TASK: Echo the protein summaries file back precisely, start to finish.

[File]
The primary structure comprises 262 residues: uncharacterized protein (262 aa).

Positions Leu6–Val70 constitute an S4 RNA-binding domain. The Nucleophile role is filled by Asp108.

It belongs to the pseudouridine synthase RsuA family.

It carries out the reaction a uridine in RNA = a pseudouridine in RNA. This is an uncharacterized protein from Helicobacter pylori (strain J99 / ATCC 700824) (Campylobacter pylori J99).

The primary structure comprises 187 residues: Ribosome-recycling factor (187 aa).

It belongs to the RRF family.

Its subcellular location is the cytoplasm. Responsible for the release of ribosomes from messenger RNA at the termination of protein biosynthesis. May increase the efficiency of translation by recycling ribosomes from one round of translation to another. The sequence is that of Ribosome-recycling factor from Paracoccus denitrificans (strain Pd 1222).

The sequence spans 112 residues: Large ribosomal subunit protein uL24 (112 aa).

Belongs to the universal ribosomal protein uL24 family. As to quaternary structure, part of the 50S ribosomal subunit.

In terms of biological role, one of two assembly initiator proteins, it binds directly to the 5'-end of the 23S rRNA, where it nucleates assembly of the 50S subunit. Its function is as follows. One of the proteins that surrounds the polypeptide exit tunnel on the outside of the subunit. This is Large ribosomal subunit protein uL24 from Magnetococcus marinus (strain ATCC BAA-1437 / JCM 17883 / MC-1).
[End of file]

The primary structure comprises 262 residues: uncharacterized protein (262 aa).

Positions Leu6–Val70 constitute an S4 RNA-binding domain. The Nucleophile role is filled by Asp108.

It belongs to the pseudouridine synthase RsuA family.

It carries out the reaction a uridine in RNA = a pseudouridine in RNA. This is an uncharacterized protein from Helicobacter pylori (strain J99 / ATCC 700824) (Campylobacter pylori J99).

The primary structure comprises 187 residues: Ribosome-recycling factor (187 aa).

It belongs to the RRF family.

Its subcellular location is the cytoplasm. Responsible for the release of ribosomes from messenger RNA at the termination of protein biosynthesis. May increase the efficiency of translation by recycling ribosomes from one round of translation to another. The sequence is that of Ribosome-recycling factor from Paracoccus denitrificans (strain Pd 1222).

The sequence spans 112 residues: Large ribosomal subunit protein uL24 (112 aa).

Belongs to the universal ribosomal protein uL24 family. As to quaternary structure, part of the 50S ribosomal subunit.

In terms of biological role, one of two assembly initiator proteins, it binds directly to the 5'-end of the 23S rRNA, where it nucleates assembly of the 50S subunit. Its function is as follows. One of the proteins that surrounds the polypeptide exit tunnel on the outside of the subunit. This is Large ribosomal subunit protein uL24 from Magnetococcus marinus (strain ATCC BAA-1437 / JCM 17883 / MC-1).